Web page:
Reversing declines of decline, hunter and angler numbers nationwide increased significantly over the past five years, Interior Secretary Ken Salazar announced Wednesday.

“Seeing more people fishing, hunting, and getting outdoors is great news for America’s economy and conservation heritage,”  Salazar said in a statement. “Outdoor recreation and tourism are huge economic engines for local communities and the country, so it is vital that we continue to support policies and investments that help Americans get outside, learn to fish, or go hunting. That is why, through President Obama’s America’s Great Outdoors initiative, we have been focused on helping Americans rediscover the joys of casting a line, passing along family hunting traditions, and protecting the places they love.”

Hunter numbers across the country rose by 9 percent while anglers grew 11 percent, according to preliminary findings of the U.S. Fish and Wildlife Service’s 2011 National Survey of Fishing, Hunting, and Wildlife-Associated Recreation.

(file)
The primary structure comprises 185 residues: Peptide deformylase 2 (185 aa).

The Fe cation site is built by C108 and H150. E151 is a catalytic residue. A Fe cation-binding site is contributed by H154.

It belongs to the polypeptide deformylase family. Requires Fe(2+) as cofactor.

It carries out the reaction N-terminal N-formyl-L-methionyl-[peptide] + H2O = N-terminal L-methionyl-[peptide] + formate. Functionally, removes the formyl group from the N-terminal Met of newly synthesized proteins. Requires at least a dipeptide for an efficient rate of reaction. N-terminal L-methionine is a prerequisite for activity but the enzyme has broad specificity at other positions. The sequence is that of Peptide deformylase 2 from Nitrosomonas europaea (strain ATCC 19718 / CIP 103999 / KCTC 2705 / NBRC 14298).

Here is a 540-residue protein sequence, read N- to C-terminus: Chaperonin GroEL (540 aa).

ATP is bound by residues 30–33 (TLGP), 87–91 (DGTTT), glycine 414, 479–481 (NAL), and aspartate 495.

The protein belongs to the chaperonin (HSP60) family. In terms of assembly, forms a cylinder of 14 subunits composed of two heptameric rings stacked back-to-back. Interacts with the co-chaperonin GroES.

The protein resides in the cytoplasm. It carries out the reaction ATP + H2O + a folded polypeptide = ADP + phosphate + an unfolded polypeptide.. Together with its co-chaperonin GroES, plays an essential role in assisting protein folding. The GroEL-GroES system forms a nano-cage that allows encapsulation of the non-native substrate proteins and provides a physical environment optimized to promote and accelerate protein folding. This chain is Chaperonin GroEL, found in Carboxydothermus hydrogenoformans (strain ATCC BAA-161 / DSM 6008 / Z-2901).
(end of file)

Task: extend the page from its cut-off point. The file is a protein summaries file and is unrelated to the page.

Salazar said almost 38 percent of  Americans participated in wildlife-related recreation last year, a jump of 2.6 million participants from the previous survey in 2006. They spent $145 billion — 1 percent of the nation's gross domestic product — on equipment, and outings, as well as licenses, tags and land leasing and ownership.

Other findings:

• In 2011, 13.7 million people — 6 percent of the U.S. population 16 years old and older — hunted. They spent $34 billion, an average of $2,484 per hunter.

• More than 33 million people 16 and older fished last year, spending $41.8 billion, about $1,262 per angler.

• More than 71 million people watched wildlife in 2011, spending $55 billion.

The Fish and Wildlife Service has conducted the  survey every five years since 1955.

“State agencies, hunters and anglers are the key funders of fish and wildlife conservation through their license and gear purchases,” said Jonathan Gassett, Commissioner of the Kentucky Fish and Wildlife Resources Commission and President of the Association of Fish and Wildlife Agencies. “An increase in participation and expenditure rates means that agencies can continue to restore and improve habitat and fish and wildlife species, bring more youth into the outdoors and provide even greater access to recreational activities.”

Similar reports will follow in coming months detailing state hunter and angler participation numbers and other information.